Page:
When confronted with an adaptive challenge, such as extreme temperature, closely related species frequently evolve similar phenotypes using the same genes. Although such repeated evolution is thought to be less likely in highly polygenic traits and distantly related species, this has not been tested at the genome scale. We performed a population genomic study of convergent local adaptation among two distantly related species, lodgepole pine and interior spruce. We identified a suite of 47 genes, enriched for duplicated genes, with variants associated with spatial variation in temperature or cold hardiness in both species, providing evidence of convergent local adaptation despite 140 million years of separate evolution. These results show that adaptation to climate can be genetically constrained, with certain key genes playing nonredundant roles.
Detection of recent natural selection is a challenging problem in population genetics. Here we introduce the singleton density score (SDS), a method to infer very recent changes in allele frequencies from contemporary genome sequences. Applied to data from the UK10K Project, SDS reflects allele frequency changes in the ancestors of modern Britons during the past 2000 to 3000 years. We see strong signals of selection at lactase and the major histocompatibility complex, and in favor of blond hair and blue eyes. For polygenic adaptation, we find that recent selection for increased height has driven allele frequency shifts across most of the genome.
A magical new poster has arrived for Disney's upcoming live adaptation of Beauty and the Beast. It's a rendering of the classic enchanted rose, the one Beast keeps safe in a glass case. In the new adaptation, Downton Abbey star Dan Stevens will play the Beast, while Emma Watson plays Belle. The film, directed by Oscar winner Bill Condon, also stars Luke Evans, Kevin Kline, Josh Gad, Ewan McGregor, Stanley Tucci, Ian McKellen, Emma Thompson, Gugu Mbatha-Raw and more. SEE ALSO: 'Beauty and the Beast' teaser claws past'Star Wars: The Force Awakens' record Beauty and the Beast hits theaters on March 17, 2017.
This work provides a framework for addressing the problem of supervised domain adaptation with deep models. The main idea is to exploit adversarial learning to learn an embedded subspace that simultaneously maximizes the confusion between two domains while semantically aligning their embedding. The supervised setting becomes attractive especially when there are only a few target data samples that need to be labeled. In this few-shot learning scenario, alignment and separation of semantic probability distributions is difficult because of the lack of data. We found that by carefully designing a training scheme whereby the typical binary adversarial discriminator is augmented to distinguish between four different classes, it is possible to effectively address the supervised adaptation problem.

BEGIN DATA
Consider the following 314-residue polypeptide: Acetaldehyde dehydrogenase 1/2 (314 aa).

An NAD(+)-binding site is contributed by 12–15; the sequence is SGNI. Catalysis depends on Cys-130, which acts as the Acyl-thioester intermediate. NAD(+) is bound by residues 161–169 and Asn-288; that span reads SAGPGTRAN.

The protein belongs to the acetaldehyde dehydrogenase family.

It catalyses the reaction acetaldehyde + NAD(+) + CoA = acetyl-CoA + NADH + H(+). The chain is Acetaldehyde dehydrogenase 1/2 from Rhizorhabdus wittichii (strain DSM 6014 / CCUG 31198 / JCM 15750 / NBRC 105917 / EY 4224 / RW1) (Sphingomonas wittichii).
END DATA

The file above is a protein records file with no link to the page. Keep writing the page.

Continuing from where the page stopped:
Human societies will transform to address climate change and other stressors. How they choose to transform will depend on what societal values they prioritize. Managed retreat can play a powerful role in expanding the range of possible futures that transformation could achieve and in articulating the values that shape those futures. Consideration of retreat raises tensions about what losses are unacceptable and what aspects of societies are maintained, purposefully altered, or allowed to change unaided. Here we integrate research on retreat, transformational adaptation, climate damages and losses, and design and decision support to chart a roadmap for strategic, managed retreat. At its core, this roadmap requires a fundamental reconceptualization of what it means for retreat to be strategic and managed. The questions raised are relevant to adaptation science and societies far beyond the remit of retreat. Evolving social norms, technologies, and economies will create futures that fundamentally differ from our world today. Climate change constrains the range of possible futures and affects the level of transformation societies will experience.